THREE scenes from planet football. In the early days of the century, one English football club owner leaned into another in a toilet where they had taken a comfort break from negotiating the broadcast deal with Sky TV. “Let’s wrap this up,’ he said. “We are just going to spend hours squeezing out a couple of million and we’ll just p*** it away on players anyway.”

In 2006, in the skies above France, Lionel Messi took the cabin microphone as Barcelona flew home after winning the 2006 Champions League final. He was excited, perhaps mischievous. “President, is there a bonus or not? Presi, come and fix the bonus. And no more watches, presi. You think I’m joking but I’m serious. We want houses, presi.”

Today in Scotland an incalculable mass of the population will organise the day around football. This includes the game run for girls and boys, the attendance at matches from amateur level to the elite professional stage and playing for a variety of teams of varying ability. Time will also be spent talking about, reading and watching the game.

The links between these three stories are being strained, perhaps have even been broken.

Planet football has undergone a seismic shift in a lifetime. Messi, deeply uncommunicative to the outside world, has ironically testified to this profound change. Football is moving away from its traditional base, both socially and geographically.

This is no indictment of the diminutive and hugely talented Argentinian. Capitalism has a problem when footballers adhere to the principles of capitalism. It is an odd, snobbish denigration.

Messi, whether on £100m a year at Barca or £50m at Paris St German, is merely playing the game of placing a worth on his services.

He is, though, part of a chain that now means football at the very highest level has to grow or go bust. The circle is broadly Great Players = Success = Broadcasting and merchandising wealth = Great Players.

It has created a generation of parvenus, in terms most often used in the debating corners of Saracen Cross.

Barcelona, the football club, has been brilliantly chronicled by such as Graham Hunter, Jimmy Burns and John Carlin. Simon Kuper has added to this library of Catalan success and excess with his Barca, published later this month. The book is insightful, properly provocative and hugely entertaining. Its sub-title ¬- I suspect not the chosen by Kuper - is The Inside Story of the World’s Greatest Football Club.

The competitive measure of history and attainment suggests that Barca are not even the greatest club in Spain. Similarly, Messi has travelled to Paris Saint-Germain, a club only formed in 1970, which means the Mouldmaster has a more storied history. The only other club Messi could have joined is Manchester City, who arguably are not the biggest club in their city.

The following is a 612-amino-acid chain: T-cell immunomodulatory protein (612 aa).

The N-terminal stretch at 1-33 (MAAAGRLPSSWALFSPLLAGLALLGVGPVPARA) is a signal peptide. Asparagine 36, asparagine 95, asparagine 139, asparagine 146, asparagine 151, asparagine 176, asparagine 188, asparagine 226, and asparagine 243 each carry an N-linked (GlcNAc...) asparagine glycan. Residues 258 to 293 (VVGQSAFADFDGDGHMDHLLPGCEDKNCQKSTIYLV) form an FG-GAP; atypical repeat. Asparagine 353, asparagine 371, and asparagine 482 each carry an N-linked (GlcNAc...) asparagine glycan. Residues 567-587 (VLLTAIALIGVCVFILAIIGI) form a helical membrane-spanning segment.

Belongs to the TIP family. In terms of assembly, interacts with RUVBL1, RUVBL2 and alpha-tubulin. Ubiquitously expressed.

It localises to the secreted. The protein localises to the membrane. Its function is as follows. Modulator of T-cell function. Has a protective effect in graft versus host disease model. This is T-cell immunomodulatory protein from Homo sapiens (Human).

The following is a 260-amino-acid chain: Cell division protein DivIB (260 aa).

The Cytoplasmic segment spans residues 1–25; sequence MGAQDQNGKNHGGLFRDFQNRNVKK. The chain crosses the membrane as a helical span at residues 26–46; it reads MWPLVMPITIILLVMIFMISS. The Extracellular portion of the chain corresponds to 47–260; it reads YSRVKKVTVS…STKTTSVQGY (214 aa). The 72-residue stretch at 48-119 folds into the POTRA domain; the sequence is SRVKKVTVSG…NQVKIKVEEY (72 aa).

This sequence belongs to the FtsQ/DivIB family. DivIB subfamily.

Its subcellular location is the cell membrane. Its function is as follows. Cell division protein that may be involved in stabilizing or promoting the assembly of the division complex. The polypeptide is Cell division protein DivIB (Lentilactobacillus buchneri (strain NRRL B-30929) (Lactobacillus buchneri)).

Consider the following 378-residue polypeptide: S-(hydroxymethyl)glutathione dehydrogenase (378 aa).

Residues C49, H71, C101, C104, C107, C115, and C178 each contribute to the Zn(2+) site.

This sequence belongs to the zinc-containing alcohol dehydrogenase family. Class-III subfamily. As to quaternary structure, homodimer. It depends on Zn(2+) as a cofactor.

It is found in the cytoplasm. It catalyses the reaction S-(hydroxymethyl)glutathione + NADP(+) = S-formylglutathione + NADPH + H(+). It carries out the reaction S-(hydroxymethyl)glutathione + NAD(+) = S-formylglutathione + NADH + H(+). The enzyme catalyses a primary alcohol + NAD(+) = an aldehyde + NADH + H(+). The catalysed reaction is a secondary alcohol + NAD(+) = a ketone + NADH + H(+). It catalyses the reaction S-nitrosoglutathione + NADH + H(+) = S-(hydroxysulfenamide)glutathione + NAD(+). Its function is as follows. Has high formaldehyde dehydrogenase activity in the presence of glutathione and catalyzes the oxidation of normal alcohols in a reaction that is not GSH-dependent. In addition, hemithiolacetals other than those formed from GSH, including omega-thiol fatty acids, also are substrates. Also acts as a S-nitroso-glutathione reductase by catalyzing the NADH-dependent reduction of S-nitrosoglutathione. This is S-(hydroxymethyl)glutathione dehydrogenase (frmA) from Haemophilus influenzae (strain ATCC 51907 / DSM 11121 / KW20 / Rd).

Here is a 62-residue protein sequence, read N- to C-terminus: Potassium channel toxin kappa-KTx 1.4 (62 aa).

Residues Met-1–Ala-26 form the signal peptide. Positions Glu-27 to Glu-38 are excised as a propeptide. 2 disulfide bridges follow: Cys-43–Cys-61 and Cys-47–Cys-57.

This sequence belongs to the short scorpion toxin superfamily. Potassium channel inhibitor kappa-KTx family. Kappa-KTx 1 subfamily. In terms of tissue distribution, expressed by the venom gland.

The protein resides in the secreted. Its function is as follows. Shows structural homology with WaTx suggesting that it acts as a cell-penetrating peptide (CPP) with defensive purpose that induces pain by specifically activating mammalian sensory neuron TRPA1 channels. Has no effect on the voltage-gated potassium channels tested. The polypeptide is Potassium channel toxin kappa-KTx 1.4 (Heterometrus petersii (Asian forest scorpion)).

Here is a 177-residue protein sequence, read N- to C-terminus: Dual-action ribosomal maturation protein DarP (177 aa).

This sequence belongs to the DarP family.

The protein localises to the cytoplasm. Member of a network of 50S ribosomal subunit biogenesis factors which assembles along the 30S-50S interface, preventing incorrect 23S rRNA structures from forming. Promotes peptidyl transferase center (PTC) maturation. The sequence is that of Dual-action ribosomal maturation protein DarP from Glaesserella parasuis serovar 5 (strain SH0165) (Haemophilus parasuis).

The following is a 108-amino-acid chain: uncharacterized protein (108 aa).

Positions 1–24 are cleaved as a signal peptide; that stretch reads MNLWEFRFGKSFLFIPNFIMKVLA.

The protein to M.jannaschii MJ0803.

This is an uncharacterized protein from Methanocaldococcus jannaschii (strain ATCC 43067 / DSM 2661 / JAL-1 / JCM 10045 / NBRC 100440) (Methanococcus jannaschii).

Indeed, such as Celtic, Feyenoord, Ajax, Steaua Bucharest, Porto, PSV Eindhoven and Red Star Belgrade all won Europe’s premier club competition before Barca. PSG and Manchester City have never won the Champions League.

Geography has been kind to them. They play in leagues with huge broadcast deals. Economies have blessed them. PSG and Manchester City are backed by the resources of Qatar and Abu Dhabi, respectively.

Their power will not be tamed by wage caps. Why should it be? Players, as much as hedge fund owners, are entitled to benefit from the market. Fair play restrictions are a punchline rather than a viable deterrent.

The next challenge for these clubs is to push into markets that will make £50m annual salaries for players a matter for shrugging the shoulders. A super league is inevitable. Clubs can then target the huge markets in Asia and Middle East.

They are, frankly, prepared to leave behind what they privately called the “legacy fan”, that is, the guy or gal who has bought season tickets for decades. The new fan in Mumbai or Tianjin or Qianshan will more than compensate for any financial shortfall.

The first, desperate lunge by clubs at this prospect failed spectacularly. It is not dead, though, merely sleeping, and lightly at that.

It makes business sense and the personal has always been a dubious prospect in football. Fans regularly talk of “my club” but increasingly it's a plc-owned entity or a business venture by oligarch or aristocrat.

So why is this being aired on the opinion pages of a serious newspaper? Surely, football is a frivolity that should not concern the sober-minded.

Well, yes and no. Football embraces a large part of Scottish culture. It is part of the identity for many of our population. It was once one of our greatest exports in terms of talent and skill. The financial realities of the outside world means it has gone the way of shipbuilding and steel-making.

Scotland is a minor power when once we were kings. The crucial aspect is how we react to the growing reality of being corralled into a pen for the also-fans.

My view is, perhaps, romantic but based on both personal and national experience. The game means too much to us to simply become an irrelevance. Messi and PSG, Pep and City, Olly and United may be accessible by a tap on the TV remote. It is an option I will no doubt take up.

But today in Scotland a mass of us will make an act of faith. We will head to the game as grandparents, parents, fans or players.

Messi is a credible witness to the importance of football as a business. It exists, too, as a passion, a tormentor and, occasionally, as a purveyor of unmitigated joy. And the wee man knows something about that, too.

Our columns are platforms for writers to express their opinions. They do not necessarily represent the views of The Herald